Ken Cuccinelli, Terry McAuliffe Stick to Talking Points, Attacks in First Statewide Debate

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MCLEAN -- Virginia's gubernatorial candidates had their first debate in front of a statewide audience Wednesday night and spent most of it rehashing the familiar attacks they've spent millions of dollars broadcasting all summer long.

The stakes were especially high for Republican Attorney General Ken Cuccinelli, who entered the televised debate trailing Democrat Terry McAuliffe. He sought during the hour-long appearance to portray McAuliffe as a Democratic Party insider with no elective experience who throws around buzz words like "jobs" and "bipartisanship" without the knowledge of state government to back it up.

"I'm the only candidate with a plan to create jobs other than to say the word 'jobs' repeatedly," Cuccinelli said.

McAuliffe -- who leads among women voters by as much as 24 percentage points -- continued to pressure Cuccinelli on social issues while promising to be a uniter in office.

He also sought to distance himself from the Washington political scene where he made a living as a Democratic Party chairman and top fundraiser for former President Bill Clinton.

"I think it's a disgrace what's going on in Washington," McAuliffe said. "I place a pox on everyone's house."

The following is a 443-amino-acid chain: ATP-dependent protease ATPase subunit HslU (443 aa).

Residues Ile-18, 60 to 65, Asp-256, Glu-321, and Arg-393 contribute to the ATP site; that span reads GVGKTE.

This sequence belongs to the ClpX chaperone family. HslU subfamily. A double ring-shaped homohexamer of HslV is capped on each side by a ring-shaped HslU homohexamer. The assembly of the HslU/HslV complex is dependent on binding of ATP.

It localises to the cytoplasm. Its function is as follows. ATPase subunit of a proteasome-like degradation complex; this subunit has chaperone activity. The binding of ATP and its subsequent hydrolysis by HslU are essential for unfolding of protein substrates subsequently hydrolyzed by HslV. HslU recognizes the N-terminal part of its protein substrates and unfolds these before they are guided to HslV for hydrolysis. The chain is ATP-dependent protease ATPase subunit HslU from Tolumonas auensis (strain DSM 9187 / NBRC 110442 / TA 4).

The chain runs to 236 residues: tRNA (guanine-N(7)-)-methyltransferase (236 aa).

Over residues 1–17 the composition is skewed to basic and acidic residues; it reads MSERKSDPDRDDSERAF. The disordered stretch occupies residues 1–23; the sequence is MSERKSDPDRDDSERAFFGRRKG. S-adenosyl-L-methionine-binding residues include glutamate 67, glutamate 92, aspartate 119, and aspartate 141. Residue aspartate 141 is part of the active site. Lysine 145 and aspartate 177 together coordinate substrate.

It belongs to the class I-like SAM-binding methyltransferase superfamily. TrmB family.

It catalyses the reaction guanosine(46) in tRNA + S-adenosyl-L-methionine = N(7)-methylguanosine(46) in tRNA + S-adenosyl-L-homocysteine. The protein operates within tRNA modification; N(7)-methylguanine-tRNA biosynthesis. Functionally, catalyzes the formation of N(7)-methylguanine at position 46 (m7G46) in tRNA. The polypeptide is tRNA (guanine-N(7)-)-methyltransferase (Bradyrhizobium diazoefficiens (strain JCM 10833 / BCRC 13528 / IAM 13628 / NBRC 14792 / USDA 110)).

The debate was just the second -- and next to last -- in a long and heated campaign in which polls show that months of attack ads have actually reduced both candidates' likability among voters.

Debate moderator Chuck Todd, of MSNBC, launched the debate by asking both candidates to respond to the way their opponent has portrayed them in those ad barrages. McAuliffe, portrayed as a well- connected political opportunist, pointed to a long career in the private sector. Cuccinelli, portrayed by McAuliffe as a conservative extremist, said he has proven himself in office to be someone who fight for all Virginians.

The two candidates sparred over everything from whether to expand Medicaid in Virginia in accordance with President Obama's health care reforms to whether the Washington Redskins should change their name.

On Medicaid, McAuliffe has lobbied hard for the expansion, billing it as a revenue generator for the state that can fund programs like pre-K education. Cuccinelli ridiculed the notion that Medicaid expansion could be a "funding mechanism for everything [McAuliffe] wants."

Neither Cuccinelli nor McAuliffe would push the Redskins to change their name.

When asked if Virginia schools should be allowed to open before Labor Day, a perennial issue for state politicians, McAuliffe said he would not grant schools exemptions, indicating it would hurt a tourism industry that relies on late-summer family vacations and young student employees. …